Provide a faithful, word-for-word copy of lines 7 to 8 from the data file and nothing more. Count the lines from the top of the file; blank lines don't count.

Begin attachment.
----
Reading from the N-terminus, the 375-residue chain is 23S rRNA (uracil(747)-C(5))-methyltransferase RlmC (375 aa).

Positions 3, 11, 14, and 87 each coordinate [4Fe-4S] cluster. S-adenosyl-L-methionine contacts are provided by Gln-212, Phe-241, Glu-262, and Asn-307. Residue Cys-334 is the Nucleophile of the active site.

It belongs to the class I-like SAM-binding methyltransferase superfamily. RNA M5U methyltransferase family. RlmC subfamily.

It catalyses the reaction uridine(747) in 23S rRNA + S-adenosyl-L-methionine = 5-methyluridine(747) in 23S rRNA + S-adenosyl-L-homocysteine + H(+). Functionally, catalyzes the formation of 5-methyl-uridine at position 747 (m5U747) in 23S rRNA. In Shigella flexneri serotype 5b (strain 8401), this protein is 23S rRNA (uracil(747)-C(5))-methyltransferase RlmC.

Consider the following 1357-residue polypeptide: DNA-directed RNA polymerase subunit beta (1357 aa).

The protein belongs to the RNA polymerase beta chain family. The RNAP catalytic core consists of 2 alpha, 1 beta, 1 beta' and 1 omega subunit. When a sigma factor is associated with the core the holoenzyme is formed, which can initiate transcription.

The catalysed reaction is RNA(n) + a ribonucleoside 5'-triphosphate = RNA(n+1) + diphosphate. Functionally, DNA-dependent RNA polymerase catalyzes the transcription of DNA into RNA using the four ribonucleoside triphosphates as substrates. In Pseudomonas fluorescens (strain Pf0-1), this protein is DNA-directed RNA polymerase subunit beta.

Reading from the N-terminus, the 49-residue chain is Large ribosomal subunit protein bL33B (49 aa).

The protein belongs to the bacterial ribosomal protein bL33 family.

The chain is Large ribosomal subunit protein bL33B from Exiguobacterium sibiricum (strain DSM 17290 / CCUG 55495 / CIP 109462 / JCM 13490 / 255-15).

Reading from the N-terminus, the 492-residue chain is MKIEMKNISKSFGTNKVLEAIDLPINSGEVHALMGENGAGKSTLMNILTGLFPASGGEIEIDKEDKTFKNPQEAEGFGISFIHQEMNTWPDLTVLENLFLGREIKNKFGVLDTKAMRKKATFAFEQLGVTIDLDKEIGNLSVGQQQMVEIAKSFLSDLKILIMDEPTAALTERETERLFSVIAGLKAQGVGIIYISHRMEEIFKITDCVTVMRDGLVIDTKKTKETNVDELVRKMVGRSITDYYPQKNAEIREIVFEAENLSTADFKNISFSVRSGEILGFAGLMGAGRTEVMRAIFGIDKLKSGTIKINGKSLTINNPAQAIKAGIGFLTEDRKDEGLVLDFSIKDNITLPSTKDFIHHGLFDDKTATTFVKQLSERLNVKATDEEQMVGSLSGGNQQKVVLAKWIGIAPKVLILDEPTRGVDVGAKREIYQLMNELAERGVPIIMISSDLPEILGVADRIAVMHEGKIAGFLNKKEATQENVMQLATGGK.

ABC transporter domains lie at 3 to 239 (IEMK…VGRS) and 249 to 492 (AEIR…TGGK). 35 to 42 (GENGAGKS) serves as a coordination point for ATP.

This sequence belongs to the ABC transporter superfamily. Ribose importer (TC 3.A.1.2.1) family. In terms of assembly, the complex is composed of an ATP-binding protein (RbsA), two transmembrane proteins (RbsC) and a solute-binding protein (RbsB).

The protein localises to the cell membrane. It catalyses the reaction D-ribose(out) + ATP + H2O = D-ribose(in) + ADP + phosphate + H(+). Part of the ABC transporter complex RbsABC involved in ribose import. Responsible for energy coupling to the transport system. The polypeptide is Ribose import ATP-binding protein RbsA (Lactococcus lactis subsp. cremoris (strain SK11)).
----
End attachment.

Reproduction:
The catalysed reaction is RNA(n) + a ribonucleoside 5'-triphosphate = RNA(n+1) + diphosphate. Functionally, DNA-dependent RNA polymerase catalyzes the transcription of DNA into RNA using the four ribonucleoside triphosphates as substrates. In Pseudomonas fluorescens (strain Pf0-1), this protein is DNA-directed RNA polymerase subunit beta.

Reading from the N-terminus, the 49-residue chain is Large ribosomal subunit protein bL33B (49 aa).